Youth unemployment

Criminal Violence and Peacemaking in Latin America as Inclusive Development Issues

    More people in Latin America die as a result of criminal violence than in anywhere else in the world. While 8 percent of the world’s population lives in Latin America and the Caribbean, the region accounts for roughly one-third of the world’s homicide cases.  Latin America's per capita homicide rate is 23.4 per 100,000 people, nearly double the rate in Africa, a region sometimes mistakenly believed to be the most violent continent.  

    As is widely known, organized crime, particularly crime involving drug trafficking, is one of the most important sources of the violence in the region, with serious implications for physical security and general human well-being, particularly for those living in poor communities. Some recent research has noted the worrying sign of close links between political elites and organized crime—a situation that does not bode well for either the quality of democracy or for substantial improvement over the long-term—despite some recent improvements in specific cases. 

Gender and Violence: Brazil and the Need to Understand and Deconstruct Masculinities Everywhere

    This blog entry was inspired by recent events in Brazil—the gang rape of a 16-year-old girl in Rio de Janeiro. It also owes a debt to one of my graduate students (a Mexican), who took my Gender, Globalization, and Development course this past winter. His remarks, particularly when the discussion turned to the Mexican case, emphasized the importance of achieving a better grasp of exactly what men think and why they behave the way they do. He observed that the literature on globalization, gender, and development, while accurately pointing out all of the ways in which women are exploited, subjected and repressed, does not really illuminate the ways in which male identity contributes to the problem. True, everyone agrees that patriarchy is at the root of female oppression, and that it involves power. However, we need to know why patriarchy has been so enormously resilient. This question is especially puzzling since patriarchy, particularly in its extreme forms, is arguably counterproductive to everyone’s welfare.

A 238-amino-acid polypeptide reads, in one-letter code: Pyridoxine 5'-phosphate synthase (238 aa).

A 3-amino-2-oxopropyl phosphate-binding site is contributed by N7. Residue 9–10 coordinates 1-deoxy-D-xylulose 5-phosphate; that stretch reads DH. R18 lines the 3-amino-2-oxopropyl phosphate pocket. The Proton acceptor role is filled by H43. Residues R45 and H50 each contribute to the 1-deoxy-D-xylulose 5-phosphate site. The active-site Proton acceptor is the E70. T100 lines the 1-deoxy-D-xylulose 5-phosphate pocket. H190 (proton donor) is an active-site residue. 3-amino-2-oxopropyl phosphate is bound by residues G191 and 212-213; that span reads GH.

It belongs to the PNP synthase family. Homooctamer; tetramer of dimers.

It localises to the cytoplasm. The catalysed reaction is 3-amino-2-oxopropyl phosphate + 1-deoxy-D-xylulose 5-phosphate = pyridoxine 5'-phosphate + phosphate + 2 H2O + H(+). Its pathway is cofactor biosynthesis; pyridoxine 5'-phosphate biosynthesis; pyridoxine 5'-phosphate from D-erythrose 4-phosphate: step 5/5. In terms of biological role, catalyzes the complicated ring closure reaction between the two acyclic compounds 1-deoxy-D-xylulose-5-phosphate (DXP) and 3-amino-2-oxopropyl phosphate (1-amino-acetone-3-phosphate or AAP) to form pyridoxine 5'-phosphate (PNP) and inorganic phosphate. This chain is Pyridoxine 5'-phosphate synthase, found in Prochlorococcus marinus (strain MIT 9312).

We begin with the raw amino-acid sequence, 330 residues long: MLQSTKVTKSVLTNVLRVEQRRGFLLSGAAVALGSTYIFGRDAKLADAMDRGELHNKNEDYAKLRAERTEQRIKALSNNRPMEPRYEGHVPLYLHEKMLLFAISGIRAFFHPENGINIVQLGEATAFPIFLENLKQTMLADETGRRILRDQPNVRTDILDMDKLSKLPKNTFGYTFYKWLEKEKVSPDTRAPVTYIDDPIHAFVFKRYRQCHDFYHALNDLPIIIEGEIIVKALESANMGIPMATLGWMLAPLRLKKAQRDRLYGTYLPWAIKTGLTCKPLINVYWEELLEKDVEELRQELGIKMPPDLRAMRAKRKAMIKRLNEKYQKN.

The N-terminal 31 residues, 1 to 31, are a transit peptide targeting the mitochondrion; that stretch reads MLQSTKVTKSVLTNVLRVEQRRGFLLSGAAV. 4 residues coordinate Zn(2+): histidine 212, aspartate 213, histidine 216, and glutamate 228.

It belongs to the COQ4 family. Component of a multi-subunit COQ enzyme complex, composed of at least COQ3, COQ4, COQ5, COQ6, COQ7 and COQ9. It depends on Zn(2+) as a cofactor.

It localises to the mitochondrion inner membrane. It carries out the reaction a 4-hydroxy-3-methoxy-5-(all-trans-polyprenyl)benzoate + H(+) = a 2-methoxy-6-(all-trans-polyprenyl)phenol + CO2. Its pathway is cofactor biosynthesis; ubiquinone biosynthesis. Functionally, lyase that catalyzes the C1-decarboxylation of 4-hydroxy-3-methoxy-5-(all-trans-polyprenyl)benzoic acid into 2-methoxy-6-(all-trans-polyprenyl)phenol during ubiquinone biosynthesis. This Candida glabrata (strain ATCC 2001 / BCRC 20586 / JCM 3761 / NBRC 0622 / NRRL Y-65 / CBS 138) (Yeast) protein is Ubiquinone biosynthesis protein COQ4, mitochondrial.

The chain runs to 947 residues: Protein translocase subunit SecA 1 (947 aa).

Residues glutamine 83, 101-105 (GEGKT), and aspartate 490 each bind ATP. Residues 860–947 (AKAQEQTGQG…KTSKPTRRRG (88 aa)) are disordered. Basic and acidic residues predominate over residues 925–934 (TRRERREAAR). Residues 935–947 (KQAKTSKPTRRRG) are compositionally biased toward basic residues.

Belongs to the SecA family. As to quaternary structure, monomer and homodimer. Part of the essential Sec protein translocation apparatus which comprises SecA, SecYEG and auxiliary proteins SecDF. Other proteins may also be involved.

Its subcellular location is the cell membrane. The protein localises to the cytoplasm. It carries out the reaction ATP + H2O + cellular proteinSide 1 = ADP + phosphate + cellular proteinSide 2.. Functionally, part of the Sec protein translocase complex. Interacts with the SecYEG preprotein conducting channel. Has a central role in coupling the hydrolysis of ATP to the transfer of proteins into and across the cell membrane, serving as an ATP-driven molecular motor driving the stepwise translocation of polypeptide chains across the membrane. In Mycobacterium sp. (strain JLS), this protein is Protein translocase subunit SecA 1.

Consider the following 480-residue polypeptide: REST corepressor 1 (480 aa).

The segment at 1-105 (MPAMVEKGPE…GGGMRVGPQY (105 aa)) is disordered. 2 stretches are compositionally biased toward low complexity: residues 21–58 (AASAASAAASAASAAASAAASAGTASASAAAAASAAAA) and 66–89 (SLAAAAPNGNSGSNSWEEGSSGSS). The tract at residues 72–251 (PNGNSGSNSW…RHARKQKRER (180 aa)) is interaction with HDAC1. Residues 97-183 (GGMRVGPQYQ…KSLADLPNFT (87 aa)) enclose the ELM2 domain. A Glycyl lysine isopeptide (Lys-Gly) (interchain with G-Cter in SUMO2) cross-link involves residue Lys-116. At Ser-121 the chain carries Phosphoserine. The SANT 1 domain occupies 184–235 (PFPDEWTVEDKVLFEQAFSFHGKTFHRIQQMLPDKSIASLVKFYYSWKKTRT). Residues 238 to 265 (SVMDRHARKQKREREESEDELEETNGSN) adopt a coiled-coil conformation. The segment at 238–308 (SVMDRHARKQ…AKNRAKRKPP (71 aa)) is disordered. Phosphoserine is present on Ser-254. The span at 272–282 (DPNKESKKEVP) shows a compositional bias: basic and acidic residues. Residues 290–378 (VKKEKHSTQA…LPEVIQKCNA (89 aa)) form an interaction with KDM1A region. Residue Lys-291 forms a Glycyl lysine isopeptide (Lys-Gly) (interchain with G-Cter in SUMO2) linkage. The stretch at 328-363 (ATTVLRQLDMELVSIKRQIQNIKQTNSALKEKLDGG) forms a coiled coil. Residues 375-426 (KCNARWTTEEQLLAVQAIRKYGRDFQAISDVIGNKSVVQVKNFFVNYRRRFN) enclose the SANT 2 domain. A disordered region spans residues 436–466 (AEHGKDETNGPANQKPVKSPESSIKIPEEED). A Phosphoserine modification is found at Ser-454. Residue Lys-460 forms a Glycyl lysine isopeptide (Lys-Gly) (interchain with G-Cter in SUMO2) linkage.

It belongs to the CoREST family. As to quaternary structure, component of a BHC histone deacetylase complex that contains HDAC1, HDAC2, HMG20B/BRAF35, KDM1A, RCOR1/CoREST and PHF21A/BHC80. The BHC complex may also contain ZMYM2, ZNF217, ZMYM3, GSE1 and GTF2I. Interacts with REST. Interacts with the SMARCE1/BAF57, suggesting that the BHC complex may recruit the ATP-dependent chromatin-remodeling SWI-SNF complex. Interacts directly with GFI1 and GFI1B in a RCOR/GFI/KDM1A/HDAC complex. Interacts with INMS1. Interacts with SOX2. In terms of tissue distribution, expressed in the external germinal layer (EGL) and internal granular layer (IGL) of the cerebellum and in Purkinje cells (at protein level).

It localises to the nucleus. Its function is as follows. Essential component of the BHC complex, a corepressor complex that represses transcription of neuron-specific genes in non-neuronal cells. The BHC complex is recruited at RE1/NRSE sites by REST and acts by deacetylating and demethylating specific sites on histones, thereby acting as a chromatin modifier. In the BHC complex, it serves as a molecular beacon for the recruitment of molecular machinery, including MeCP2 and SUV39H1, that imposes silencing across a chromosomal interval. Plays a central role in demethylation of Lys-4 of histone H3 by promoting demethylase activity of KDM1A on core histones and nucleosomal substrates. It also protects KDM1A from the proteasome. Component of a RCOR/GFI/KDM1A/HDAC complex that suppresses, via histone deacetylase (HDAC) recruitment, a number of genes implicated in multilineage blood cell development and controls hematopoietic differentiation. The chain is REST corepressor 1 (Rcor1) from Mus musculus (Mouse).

Economic Exclusion and the Latin American Drug Wars: The Link between Neoliberalism and the Drug Trade

    On April 18, the United Nations General Assembly held a special session on the drug trade. At this session, Colombian President Juan Manuel Santos presented a plan for the complete and radical overhaul of global policy towards drug trafficking. Calling for an approach that is both more humane and comprehensive, he recommended an end to the victimization of drug users through abolishing the harsh penalties attached to drug related offenses. His views reflect growing support for a human rights approach to addressing the drug trade issue--one that recognizes that the punitive and repressive responses of states to drug production and trafficking have failed to reduce the trade while ratcheting up the level of drug related violence. The consequence has been that human rights violations related to drug offense are common throughout the region while Latin American prisons have become filled to overflowing with drug offenders, most of them consumers and low-level offenders. Altering the approach to the Latin American drug wars is essential to improving the human condition for millions who face both material deprivation and high levels of physical insecurity. In Mexico, for example, as many as 80,000 have perished in drug-related violence since 2006, while between 2012 and 2014, 2 million more fell into poverty. However, is taking a human rights approach to the drug issue, through decriminalizing lower level offenses, reducing sentences, and providing treatment for users, going to be enough to reduce the unfortunate social consequences that have arisen with drug production and trafficking?